While economic impact is admittedly an enormous (and absolutely essential) aspect of large youth tournaments (and the reason so many cities are hurting for business right now), the AAU’s misstep may have been its emphasis on that aspect of the tournament as a reason for moving forward with it. While AAU also stressed that precautions would be taken – including mandating face masks and eliminating international teams and neutral spectators,as well as doing away with the event’s opening ceremony, water fountains and handshakes – it appears authorities simply were not ready to assume the risk of hosting one of the largest youth indoor sports events in the nation. (In fact, the 12-day event, which has been named to the Hall of Fame of SDM’s Champions of Economic Impact in Sports Tourism, brings in 117,000 room nights – and $91 million). And the fact that far fewer teams than usual were enrolled seemed to underline those doubts.
At the same time, many parents, whose children missed out on the chance to put in a full year of varsity sports in high school, are hoping to showcase students’ abilities to college coaches by putting them in summer travel programs – something else that is driving the need for tournaments.
So the question, of course, becomes how many of the AAU’s other big tournaments this summer will go forward as scheduled. It might be an uphhill battle; a survey by the Huddle Up Group recently found that parents' confidence in allowing their children to return to large sports events was strongest for events held in September and beyond.
Already, some youth tournaments are showing a resurgence but it’s a mixed bag. The 11th Annual High School Fishing World Finals and National Championship are scheduled for La Crosse, Wisconsin in June. The Ferguson North American Sand Soccer Championships in Virginia Beach were rescheduled from June to August.
USA Softball has noted that its college recruitment camps will be held in July in Oklahoma City. USA Baseball cancelled its Futures Series scheduled for May 15-17 in Irvine, California, but may hold a second Futures Series event in Irvine, California, from August 28-30. USA Gymnastics announced it would not host specific events in 2020 and would convert others to a virtual format.
The National Federation of State High School Associations has noted that the sheer random pattern of the virus is making it impossible to pinpoint a date for youth sports to return. The fact that many states are bowing to pressure to reopen may open doors to further infection – or it may be a step toward normal behavior, and that it is impossible to know which direction the future will take.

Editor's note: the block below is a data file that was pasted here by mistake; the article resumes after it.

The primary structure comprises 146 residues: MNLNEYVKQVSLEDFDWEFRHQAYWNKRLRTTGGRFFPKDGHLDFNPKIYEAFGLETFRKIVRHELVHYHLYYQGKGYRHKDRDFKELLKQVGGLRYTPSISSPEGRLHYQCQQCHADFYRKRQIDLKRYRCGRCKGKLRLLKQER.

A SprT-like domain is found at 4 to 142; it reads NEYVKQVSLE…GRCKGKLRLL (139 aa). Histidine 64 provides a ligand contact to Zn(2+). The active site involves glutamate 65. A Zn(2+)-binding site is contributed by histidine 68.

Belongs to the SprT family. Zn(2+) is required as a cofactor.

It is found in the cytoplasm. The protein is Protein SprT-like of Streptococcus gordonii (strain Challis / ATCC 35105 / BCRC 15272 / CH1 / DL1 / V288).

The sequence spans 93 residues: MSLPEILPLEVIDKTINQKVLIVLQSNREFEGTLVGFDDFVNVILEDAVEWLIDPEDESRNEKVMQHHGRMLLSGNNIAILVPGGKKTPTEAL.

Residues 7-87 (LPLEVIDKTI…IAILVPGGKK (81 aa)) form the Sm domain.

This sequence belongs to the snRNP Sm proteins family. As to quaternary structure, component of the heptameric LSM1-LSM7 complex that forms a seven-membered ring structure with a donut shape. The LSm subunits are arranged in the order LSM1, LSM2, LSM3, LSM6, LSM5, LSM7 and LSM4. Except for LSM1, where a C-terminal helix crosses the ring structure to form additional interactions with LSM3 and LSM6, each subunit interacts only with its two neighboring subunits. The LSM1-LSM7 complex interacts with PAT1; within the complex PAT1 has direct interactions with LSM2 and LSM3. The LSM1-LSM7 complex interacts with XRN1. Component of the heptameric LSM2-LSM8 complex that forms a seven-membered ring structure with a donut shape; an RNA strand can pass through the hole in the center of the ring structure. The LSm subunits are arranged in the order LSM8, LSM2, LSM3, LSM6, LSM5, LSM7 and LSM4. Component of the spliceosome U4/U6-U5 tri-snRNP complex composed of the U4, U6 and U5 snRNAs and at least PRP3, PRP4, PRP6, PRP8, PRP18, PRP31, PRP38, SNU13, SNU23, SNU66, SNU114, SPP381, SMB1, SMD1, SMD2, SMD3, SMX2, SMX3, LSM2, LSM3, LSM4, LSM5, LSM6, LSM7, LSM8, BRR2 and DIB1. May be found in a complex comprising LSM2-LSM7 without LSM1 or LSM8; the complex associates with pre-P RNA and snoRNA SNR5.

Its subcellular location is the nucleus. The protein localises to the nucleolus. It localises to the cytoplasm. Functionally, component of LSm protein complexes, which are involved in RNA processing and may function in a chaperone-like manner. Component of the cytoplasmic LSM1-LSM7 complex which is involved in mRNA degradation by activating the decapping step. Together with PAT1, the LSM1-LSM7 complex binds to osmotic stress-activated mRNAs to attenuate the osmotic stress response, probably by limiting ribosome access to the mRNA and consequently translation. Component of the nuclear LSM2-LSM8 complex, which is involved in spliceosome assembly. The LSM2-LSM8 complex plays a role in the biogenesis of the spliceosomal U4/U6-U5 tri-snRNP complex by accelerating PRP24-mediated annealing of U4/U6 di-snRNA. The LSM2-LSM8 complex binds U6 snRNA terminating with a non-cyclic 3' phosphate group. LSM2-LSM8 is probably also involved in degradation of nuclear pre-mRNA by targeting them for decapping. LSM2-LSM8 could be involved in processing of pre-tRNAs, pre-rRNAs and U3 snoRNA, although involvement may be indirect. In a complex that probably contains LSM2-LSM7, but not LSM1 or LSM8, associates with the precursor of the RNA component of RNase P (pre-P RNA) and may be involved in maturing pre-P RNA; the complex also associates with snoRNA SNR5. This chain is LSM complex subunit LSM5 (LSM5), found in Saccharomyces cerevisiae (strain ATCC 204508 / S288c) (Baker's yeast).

“One of the challenges to solving the crystal ball of high school sports and activities this fall is the uncertainty of the spread of the virus as states begin to re-open this month,” notes Dr. Karissa Niehoff, executive director of NFHS. “While we remain uncertain as to the timetable for the return of high school sports and other activities, we believe that when these programs return – and they will return – that everyone will bring renewed zeal to provide the 12 million participants in these programs the best experience possible.”
And more than three-quarters of sports fans say it is “not very likely” or “not at all likely” that they would attend a sporting event right now, if government restrictions were lifted. But about 40 percent claim such precautions as mandatory facemasks, social distancing requirements and fever checks upon entering venues would make them feel “at least somewhat” more comfortable about going to games. Those are two key findings of a FiveThirtyEight/Ipsos poll of more than 1,100 Americans conducted between May 5-11.
“The overriding factor that would make fans feel comfortable attending a sporting event in person again seems to be the development of a COVID-19 vaccine,” notes Neil Paine, a senior writer for FiveThirtyEight.com.
On the other hand, 62 percent of survey respondents indicated they would be “somewhat” or “very likely” to watch sports on TV if they were to return now. Additionally, 80 percent agreed with this statement: “Sports are a way for people to connect with others,” and 39 percent said they miss sports more than they thought they would. Tellingly, only 12 percent said they’ve watched esports or online competitions during the shutdown.
“In general, all of these results square with other polling showing that most Americans think it’s too soon to return to the way life was before the coronavirus shut down the country,” Paine concludes. “The majority of citizens remain somewhat or very worried about the virus, which shows up in their aversion to the idea of returning to sporting events as spectators. The way we will have to consume games at first — over the airwaves, and not in person — could change some of the fundamental pillars of the sports industry forever.”